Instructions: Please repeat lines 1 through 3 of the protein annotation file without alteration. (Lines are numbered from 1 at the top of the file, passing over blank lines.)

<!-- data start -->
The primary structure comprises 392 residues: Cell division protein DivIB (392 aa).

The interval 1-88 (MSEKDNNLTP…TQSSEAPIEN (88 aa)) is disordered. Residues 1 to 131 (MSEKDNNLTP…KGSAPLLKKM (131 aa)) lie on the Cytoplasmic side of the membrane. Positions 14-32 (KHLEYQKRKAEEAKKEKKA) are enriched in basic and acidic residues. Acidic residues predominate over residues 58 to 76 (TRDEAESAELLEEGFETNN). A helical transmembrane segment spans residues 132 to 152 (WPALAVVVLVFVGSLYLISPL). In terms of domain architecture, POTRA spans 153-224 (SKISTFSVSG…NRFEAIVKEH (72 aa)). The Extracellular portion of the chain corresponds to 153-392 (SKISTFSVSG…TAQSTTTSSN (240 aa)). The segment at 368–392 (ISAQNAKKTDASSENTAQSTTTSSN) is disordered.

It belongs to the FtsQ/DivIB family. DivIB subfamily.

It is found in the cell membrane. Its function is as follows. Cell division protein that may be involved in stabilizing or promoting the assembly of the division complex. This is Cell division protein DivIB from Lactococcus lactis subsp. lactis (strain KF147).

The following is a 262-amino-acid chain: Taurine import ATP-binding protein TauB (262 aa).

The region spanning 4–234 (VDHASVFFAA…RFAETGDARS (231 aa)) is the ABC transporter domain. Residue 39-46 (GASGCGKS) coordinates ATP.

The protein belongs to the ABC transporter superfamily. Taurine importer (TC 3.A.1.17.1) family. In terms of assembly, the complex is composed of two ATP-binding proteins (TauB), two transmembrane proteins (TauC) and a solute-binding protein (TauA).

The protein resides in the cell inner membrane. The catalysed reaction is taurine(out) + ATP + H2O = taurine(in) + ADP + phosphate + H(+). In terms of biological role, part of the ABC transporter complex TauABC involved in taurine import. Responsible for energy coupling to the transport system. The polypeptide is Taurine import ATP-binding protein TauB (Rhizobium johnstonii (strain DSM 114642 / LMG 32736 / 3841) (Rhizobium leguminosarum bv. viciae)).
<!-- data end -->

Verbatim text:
The primary structure comprises 392 residues: Cell division protein DivIB (392 aa).

The interval 1-88 (MSEKDNNLTP…TQSSEAPIEN (88 aa)) is disordered. Residues 1 to 131 (MSEKDNNLTP…KGSAPLLKKM (131 aa)) lie on the Cytoplasmic side of the membrane. Positions 14-32 (KHLEYQKRKAEEAKKEKKA) are enriched in basic and acidic residues. Acidic residues predominate over residues 58 to 76 (TRDEAESAELLEEGFETNN). A helical transmembrane segment spans residues 132 to 152 (WPALAVVVLVFVGSLYLISPL). In terms of domain architecture, POTRA spans 153-224 (SKISTFSVSG…NRFEAIVKEH (72 aa)). The Extracellular portion of the chain corresponds to 153-392 (SKISTFSVSG…TAQSTTTSSN (240 aa)). The segment at 368–392 (ISAQNAKKTDASSENTAQSTTTSSN) is disordered.

It belongs to the FtsQ/DivIB family. DivIB subfamily.